I know that some prefer to keep noir where it came from: post industrialization, post modernist's German expressionist's view of the collapse of society's morals and loss of traditional roles or roles turned on its head.
But who says this has to be a modern concept?
We tend to think of our own era as the worst one, this breakdown of society beginning with the hiss of the first stroke of a steam piston: "I see no hope for the future of our people if they are dependent on the frivolous youth of today, for certainly all youth are reckless beyond words. When I was a boy, we were taught to be discrete and respectful of elders, but the present youth are exceedingly wise and impatient of restraint."
Some lament by a latter day Upton Sinclair? It was actually attributed to Greek poet Hesiod, in the eighth century B.C.
Feelings of isolation, sin running amok, collapse of society, hopelessness; these aren't modern concepts at all. There is "nothing new under the sun," says the Bible, and in fact, the Bible could be considered a helluva noir classic itself, especially the Old Testament before, as Mark Twain put it, God got religion.
So how do I see "noir" and how the hell does it have anything to do with the Middle Ages?
Noir, to me, is at once milieu and emotion. It's quite literally the black and the bleak. It's shadows and the dark longings in the soul. The medieval period seems perfect for this set up.
Don't get me wrong. I have great affection for the Middle Ages (a period roughly between AD 500—known as the "Early Middle Ages" not the "Dark Ages"—and 1500, the cusp of the Renaissance). My specialty period—the Late Middle Ages in fourteenth century England—was a fascinating social study of codes of conduct, rights of passage, a huge merchant class, wars, courtly love, intrigue, and the development of English as a language. So I never took the whole "dark" thing in a disrespectful sense (in other words, these weren't the "Dark Ages" where everyone just waited around until they'd all be enlightened by the Renaissance). No, it's dark in the sense of a brooding landscape, in the huddling around candlelight or the meager flames from one's hearth in a drafty hovel. To our "modern" sensibilities, there were also some less literal "dark" aspects to the time period. The Church, for instance, was all encompassing. Even the passage of time was regulated by the Church. The days were enumerated by the communion of saints on the calendar and the hours of the day were ticked off by bells, signaling the canonical hours, prayer through the Divine Office by which monks marked their time on earth. Though this and other Church doings were not necessarily deemed oppressive at the time, there were some who questioned the Church's interference in all matters public and private. But when individuals sought to change them, they ended up on the wrong side of a noose.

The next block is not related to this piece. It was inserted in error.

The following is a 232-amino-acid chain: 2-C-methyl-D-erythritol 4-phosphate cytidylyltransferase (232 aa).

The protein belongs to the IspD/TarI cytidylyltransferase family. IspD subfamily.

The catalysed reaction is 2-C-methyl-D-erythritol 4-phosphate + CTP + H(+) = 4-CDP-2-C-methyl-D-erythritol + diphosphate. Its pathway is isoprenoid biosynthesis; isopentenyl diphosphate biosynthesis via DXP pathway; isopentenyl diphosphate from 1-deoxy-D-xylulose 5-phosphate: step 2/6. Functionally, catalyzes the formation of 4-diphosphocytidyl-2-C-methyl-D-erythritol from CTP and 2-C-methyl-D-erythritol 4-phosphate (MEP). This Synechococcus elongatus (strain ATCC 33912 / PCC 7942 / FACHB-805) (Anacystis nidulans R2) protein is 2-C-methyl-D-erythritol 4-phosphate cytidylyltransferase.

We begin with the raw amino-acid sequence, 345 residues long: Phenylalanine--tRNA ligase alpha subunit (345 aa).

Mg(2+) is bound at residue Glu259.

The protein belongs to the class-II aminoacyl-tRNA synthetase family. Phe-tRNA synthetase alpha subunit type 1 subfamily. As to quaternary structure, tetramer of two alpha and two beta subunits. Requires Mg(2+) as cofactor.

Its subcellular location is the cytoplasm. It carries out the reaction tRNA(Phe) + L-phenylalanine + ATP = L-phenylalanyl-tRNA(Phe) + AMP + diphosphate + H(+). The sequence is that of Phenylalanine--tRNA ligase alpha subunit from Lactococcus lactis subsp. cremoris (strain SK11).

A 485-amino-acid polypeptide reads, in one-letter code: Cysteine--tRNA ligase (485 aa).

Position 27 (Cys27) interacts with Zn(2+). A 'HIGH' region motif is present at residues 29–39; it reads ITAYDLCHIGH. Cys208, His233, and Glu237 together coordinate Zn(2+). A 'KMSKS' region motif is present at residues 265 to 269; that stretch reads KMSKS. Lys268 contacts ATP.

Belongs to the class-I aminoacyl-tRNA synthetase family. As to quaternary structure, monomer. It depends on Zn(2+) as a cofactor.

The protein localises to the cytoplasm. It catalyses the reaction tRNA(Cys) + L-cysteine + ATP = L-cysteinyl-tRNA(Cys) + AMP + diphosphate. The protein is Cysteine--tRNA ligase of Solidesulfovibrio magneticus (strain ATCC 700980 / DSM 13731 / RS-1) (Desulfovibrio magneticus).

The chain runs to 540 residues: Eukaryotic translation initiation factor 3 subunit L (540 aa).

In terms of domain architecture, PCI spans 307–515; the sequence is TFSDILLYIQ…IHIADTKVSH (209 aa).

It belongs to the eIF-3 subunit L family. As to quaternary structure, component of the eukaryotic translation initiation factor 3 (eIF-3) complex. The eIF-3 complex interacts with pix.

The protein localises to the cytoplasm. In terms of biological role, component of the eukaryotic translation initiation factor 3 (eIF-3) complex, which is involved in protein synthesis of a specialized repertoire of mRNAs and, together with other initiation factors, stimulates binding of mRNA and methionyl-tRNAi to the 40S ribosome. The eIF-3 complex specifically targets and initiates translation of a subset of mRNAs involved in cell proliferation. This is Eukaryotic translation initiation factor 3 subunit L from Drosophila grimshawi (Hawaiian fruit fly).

Many laws were in place to protect England's citizens, and indeed, these citizens made good use of it by suing one another. But not all laws were all good all the time, and the penalties could be quite severe. Corruption in high places is not a new concept. The sheriffs of London were appointed into these unpaid positions and found their own way through bribery to make their time count.
Each person was expected to live by a code, but if you were a courtier, your codes might be stauncher than others. A knight, for instance, owed his allegiance to an overlord and to the king, and if that code was breached, woe betide him.
This is the noir of my imagining. The dark places kept hidden in one's soul, the sense of hopelessness and frustration. And in one disgraced knight, the dark paths a man must travel to keep his tattered honor in tact.